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ODC

Author John Cech
Air Date 8/24/2000

ODC Transcript

This is “Recess!” and this is John Cech. We’re talking about some of the things that are happening in the world of children’s culture.

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It’s American Dance Week, and we attended a performance for young people by the ODC/San Francisco, the internationally known dance troupe, which was in a month-long residence here at the University of Florida, creating original dance works for and with the children of this area. These aren’t classically-oriented dances, in which children first have to master prescribed positions and steps. Rather, the dances derive from the movements that children naturally use in their daily lives, especially in their play. You can even hear the sounds of the playground in one of the dances, “In Dreams,” which weaves together the rolls, leaps, skips, tumbles, and other gymnastics of a good game of tag — performed here by a group of 7 child and 5 adult dancers.

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Another dance called “The Night We Slept in Trees,” is a moving reverie, done to the hanging music of Madradeus, in which children are cocooned in long columns of transparent fabric that descend from the darkness above the stage. The adult dancers who appear in this piece wear wonderful masks — they lift and carry and balance in complete harmony with the children and serve, for their young charges, as the gentle guides through the world of fantasy. In fact, the adults are the embodiments of the imaginative powers that the children already possess.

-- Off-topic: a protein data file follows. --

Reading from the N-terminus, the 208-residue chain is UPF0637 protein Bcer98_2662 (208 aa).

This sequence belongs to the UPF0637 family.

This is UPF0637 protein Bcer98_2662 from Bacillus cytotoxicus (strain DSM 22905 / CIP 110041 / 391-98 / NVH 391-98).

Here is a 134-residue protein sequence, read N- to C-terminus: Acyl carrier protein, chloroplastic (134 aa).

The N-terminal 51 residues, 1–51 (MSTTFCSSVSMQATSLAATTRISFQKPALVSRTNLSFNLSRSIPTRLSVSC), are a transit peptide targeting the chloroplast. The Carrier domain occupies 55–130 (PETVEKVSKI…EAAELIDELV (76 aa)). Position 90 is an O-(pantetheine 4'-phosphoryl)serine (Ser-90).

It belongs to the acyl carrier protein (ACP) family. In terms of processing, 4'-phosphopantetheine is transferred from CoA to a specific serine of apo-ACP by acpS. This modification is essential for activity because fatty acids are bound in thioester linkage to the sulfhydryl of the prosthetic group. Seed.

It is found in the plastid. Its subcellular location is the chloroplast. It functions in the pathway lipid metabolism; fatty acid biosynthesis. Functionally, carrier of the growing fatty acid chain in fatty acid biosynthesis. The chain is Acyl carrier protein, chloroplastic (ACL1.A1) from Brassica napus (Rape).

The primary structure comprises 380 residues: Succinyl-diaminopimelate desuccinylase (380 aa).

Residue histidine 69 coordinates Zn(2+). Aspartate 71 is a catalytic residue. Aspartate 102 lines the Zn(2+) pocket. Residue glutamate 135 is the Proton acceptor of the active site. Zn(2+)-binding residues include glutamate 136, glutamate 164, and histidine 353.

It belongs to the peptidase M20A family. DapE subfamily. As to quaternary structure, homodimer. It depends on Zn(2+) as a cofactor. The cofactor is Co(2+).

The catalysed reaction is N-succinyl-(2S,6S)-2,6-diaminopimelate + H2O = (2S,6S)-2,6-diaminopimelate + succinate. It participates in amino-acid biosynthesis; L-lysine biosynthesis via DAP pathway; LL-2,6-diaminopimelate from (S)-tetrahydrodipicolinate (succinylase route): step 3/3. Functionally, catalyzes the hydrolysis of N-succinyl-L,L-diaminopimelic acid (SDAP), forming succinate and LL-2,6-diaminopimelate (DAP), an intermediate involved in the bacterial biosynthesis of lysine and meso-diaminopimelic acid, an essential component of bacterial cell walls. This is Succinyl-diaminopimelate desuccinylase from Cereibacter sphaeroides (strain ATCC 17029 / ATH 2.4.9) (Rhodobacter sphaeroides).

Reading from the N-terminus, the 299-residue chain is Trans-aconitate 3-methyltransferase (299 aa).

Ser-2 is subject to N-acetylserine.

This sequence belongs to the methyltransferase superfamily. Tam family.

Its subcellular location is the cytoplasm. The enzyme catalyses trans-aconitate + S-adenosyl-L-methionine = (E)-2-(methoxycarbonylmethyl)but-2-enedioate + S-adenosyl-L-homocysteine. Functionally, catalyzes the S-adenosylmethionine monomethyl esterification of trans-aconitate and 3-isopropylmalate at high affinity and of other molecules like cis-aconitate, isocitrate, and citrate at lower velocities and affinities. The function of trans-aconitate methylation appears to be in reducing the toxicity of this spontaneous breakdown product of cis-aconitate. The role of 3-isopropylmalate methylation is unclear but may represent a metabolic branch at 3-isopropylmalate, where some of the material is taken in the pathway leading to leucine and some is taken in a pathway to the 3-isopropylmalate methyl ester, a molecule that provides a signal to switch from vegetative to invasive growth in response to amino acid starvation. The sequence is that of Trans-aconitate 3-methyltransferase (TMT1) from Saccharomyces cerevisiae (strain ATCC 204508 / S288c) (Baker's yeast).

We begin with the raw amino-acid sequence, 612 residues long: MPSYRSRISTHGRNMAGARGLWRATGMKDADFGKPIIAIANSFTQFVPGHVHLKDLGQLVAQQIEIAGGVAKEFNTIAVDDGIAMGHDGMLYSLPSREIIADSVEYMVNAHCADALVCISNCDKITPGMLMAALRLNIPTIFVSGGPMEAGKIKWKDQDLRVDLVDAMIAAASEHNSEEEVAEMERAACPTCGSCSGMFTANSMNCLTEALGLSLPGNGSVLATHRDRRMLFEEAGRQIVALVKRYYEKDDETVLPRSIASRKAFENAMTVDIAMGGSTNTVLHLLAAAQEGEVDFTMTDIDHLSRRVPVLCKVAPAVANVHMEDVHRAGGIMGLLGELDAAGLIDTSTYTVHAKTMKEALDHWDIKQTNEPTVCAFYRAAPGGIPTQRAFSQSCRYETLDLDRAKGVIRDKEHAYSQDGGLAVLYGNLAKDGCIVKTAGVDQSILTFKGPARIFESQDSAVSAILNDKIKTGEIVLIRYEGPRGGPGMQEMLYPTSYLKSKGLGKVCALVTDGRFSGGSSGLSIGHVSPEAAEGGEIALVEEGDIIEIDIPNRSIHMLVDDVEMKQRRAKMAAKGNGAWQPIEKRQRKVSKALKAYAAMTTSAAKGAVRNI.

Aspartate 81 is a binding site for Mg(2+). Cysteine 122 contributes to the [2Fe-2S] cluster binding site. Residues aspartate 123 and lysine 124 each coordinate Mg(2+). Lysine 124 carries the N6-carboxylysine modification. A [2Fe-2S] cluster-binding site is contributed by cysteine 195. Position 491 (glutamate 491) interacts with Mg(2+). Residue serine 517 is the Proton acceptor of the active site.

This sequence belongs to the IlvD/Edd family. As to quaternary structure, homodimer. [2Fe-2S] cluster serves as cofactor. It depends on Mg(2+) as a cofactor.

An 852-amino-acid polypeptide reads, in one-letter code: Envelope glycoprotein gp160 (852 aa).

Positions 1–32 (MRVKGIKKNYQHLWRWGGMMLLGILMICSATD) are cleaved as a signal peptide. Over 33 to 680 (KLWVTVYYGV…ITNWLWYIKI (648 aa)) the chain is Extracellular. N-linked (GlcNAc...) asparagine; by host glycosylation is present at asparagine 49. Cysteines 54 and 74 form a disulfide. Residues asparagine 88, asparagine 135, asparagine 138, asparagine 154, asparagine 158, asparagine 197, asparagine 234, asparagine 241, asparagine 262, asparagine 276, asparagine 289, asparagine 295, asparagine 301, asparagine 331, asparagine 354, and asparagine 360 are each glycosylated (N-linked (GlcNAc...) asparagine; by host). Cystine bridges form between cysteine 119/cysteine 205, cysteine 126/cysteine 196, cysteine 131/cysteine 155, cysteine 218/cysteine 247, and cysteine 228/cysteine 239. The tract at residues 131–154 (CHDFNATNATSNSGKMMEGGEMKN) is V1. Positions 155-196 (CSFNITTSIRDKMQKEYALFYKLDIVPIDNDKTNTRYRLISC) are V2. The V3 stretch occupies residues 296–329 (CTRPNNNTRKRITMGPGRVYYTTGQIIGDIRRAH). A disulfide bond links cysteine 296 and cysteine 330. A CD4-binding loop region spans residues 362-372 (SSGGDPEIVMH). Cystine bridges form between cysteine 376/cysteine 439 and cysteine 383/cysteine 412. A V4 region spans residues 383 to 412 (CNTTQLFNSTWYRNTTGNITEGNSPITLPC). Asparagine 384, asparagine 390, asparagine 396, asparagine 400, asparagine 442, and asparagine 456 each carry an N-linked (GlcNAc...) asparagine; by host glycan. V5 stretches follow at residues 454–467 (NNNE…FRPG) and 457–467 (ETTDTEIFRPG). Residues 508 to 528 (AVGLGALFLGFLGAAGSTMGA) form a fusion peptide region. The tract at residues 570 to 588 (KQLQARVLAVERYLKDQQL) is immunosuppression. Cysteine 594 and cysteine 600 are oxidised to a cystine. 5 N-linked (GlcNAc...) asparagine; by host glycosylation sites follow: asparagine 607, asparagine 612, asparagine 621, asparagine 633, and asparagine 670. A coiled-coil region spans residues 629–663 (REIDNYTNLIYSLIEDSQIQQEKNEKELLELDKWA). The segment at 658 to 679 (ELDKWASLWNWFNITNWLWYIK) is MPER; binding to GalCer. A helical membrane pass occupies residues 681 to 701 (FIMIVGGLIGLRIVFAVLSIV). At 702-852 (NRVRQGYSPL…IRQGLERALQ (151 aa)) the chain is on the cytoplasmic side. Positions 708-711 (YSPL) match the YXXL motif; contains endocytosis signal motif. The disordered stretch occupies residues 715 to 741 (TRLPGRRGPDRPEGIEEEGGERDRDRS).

“Blue,” the last of these three gems, was choreographed and performed with a group of deaf children. It borrows, in part, from the idea of musical chairs, configuring the performers in front, behind, and on top of a row of chairs. To this fresh use of form the ODC add the new textures of Thomas Hudson’s score and an original poem by one of the choreographers, Felipe Sacon, which overlaps and repeats, binding together the vibrations of language, music, sensation, and movement into an intricate, resonant, breathtaking dance:

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If you ever have a change to see the ODC/San Francisco don’t miss the opportunity — whether it is their signature piece for adults, Investigating Grace,” done to Bach’s Goldberg Variations, or the original work they do with children, in the Bay Area and around the country. The company and their artistic directors, Brenda Way and KT Nelson are making astonishing magic.

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